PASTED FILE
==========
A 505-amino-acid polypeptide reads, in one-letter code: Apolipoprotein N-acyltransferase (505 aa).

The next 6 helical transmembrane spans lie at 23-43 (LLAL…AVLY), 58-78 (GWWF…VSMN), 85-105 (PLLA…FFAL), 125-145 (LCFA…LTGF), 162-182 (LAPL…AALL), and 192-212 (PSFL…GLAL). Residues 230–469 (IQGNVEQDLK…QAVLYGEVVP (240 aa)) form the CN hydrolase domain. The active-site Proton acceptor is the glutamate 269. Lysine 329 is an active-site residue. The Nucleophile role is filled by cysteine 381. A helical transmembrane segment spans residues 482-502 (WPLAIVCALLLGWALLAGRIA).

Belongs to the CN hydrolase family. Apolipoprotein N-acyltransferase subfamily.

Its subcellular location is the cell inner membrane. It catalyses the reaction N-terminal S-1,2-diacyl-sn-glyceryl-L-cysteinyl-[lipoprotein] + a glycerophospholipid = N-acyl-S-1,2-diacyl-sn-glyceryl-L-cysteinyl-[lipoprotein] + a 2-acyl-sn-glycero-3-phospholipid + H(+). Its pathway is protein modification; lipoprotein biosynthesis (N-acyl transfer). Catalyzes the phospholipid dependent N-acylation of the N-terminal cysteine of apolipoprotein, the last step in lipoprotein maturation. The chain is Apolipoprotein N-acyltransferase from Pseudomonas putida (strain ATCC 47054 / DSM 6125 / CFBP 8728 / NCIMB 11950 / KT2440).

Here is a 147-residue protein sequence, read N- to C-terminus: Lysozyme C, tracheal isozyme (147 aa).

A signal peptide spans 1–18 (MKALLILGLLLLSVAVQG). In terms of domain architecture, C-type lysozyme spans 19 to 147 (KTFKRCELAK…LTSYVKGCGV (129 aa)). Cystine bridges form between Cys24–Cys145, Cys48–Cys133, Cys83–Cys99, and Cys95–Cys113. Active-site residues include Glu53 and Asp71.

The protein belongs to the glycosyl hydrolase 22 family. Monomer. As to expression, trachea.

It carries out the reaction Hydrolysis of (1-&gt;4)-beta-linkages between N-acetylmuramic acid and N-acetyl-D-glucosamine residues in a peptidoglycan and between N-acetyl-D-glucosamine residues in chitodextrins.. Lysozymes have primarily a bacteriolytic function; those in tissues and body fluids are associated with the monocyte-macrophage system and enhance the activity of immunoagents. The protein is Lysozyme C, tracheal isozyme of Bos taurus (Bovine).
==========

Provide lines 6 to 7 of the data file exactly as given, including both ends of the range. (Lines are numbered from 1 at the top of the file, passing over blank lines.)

A signal peptide spans 1–18 (MKALLILGLLLLSVAVQG). In terms of domain architecture, C-type lysozyme spans 19 to 147 (KTFKRCELAK…LTSYVKGCGV (129 aa)). Cystine bridges form between Cys24–Cys145, Cys48–Cys133, Cys83–Cys99, and Cys95–Cys113. Active-site residues include Glu53 and Asp71.

The protein belongs to the glycosyl hydrolase 22 family. Monomer. As to expression, trachea.